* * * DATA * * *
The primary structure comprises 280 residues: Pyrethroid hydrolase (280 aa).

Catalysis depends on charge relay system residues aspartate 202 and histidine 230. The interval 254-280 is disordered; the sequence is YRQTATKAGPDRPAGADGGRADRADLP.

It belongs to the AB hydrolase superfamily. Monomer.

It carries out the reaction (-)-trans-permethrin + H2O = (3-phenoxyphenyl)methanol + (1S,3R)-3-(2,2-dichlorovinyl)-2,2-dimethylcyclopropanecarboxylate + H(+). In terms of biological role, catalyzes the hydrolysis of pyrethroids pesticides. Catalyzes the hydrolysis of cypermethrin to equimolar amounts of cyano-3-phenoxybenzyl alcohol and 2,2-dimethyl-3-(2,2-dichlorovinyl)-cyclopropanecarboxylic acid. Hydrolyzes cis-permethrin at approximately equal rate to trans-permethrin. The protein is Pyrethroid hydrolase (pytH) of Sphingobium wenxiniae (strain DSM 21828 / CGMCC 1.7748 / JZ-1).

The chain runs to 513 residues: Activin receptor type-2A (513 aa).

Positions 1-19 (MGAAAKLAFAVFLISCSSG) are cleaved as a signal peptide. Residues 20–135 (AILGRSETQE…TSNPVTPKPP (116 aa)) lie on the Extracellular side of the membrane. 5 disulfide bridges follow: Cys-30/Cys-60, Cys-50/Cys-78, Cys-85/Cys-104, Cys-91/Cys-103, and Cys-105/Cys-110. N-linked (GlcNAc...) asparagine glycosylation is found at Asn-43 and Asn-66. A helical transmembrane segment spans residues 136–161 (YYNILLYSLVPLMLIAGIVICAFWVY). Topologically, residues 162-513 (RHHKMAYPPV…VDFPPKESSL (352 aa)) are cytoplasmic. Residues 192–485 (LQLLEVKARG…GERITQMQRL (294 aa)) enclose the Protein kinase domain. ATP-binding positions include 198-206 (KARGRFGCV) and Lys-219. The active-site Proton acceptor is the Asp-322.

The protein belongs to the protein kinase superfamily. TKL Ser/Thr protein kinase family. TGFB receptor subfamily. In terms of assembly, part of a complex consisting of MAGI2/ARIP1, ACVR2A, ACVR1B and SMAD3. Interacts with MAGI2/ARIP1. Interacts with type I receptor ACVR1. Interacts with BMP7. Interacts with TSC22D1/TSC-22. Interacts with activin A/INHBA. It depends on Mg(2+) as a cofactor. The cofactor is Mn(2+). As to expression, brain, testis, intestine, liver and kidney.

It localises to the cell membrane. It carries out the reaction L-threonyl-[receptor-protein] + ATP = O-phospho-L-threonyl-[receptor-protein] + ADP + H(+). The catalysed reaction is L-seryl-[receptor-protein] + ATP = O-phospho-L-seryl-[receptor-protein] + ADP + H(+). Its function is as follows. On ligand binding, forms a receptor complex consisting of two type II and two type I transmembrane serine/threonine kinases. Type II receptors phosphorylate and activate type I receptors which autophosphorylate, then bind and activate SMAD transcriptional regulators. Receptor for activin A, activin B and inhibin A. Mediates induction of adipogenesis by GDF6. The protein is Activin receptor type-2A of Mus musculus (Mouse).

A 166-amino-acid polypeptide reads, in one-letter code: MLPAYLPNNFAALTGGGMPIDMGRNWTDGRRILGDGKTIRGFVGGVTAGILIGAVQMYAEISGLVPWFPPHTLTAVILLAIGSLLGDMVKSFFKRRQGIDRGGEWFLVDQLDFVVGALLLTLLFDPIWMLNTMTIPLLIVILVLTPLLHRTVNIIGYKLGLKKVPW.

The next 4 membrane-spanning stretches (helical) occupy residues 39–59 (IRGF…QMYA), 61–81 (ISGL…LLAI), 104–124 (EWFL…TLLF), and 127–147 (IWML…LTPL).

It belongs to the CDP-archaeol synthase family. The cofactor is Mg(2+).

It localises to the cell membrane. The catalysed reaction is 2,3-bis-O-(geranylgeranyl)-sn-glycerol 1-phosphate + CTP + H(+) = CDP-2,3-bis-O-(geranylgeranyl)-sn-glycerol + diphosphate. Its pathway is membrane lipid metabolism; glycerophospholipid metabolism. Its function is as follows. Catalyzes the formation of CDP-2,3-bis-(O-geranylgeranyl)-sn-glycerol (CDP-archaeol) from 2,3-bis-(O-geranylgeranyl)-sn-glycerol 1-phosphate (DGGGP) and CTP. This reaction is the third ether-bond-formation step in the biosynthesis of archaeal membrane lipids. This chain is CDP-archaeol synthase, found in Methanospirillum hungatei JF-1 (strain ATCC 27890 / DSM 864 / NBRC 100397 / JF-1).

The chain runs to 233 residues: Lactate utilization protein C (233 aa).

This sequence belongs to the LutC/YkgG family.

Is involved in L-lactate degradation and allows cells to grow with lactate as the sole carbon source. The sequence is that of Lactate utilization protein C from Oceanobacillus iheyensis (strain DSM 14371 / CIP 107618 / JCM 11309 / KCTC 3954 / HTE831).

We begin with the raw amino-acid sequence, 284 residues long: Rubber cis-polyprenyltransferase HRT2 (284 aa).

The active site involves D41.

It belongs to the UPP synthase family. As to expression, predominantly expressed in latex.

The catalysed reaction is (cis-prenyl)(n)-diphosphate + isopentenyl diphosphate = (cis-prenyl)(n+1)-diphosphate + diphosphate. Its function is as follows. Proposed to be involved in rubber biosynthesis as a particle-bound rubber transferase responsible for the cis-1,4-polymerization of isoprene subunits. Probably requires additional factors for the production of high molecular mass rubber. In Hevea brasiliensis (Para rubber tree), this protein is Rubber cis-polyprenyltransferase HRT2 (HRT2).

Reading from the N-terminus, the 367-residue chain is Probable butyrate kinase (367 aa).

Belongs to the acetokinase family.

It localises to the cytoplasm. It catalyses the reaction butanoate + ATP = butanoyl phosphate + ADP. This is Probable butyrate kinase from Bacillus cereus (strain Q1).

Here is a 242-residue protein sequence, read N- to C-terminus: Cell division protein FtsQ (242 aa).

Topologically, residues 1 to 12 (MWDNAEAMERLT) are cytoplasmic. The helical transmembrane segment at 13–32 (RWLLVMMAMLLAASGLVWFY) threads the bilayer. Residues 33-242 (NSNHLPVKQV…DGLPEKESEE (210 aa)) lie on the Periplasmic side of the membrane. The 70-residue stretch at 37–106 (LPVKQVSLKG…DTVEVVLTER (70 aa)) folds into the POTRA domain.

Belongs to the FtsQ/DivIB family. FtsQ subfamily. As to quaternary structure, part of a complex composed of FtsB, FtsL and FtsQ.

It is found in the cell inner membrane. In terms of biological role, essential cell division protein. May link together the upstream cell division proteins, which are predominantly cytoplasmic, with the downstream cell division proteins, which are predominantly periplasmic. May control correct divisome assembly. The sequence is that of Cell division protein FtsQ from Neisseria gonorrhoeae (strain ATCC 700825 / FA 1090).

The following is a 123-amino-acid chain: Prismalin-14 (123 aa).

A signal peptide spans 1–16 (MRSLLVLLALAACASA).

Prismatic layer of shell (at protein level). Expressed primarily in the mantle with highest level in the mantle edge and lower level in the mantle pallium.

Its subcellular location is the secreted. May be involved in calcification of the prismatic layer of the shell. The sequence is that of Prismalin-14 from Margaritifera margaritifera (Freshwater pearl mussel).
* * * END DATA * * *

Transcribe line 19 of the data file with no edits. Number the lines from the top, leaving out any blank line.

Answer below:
The catalysed reaction is (cis-prenyl)(n)-diphosphate + isopentenyl diphosphate = (cis-prenyl)(n+1)-diphosphate + diphosphate. Its function is as follows. Proposed to be involved in rubber biosynthesis as a particle-bound rubber transferase responsible for the cis-1,4-polymerization of isoprene subunits. Probably requires additional factors for the production of high molecular mass rubber. In Hevea brasiliensis (Para rubber tree), this protein is Rubber cis-polyprenyltransferase HRT2 (HRT2).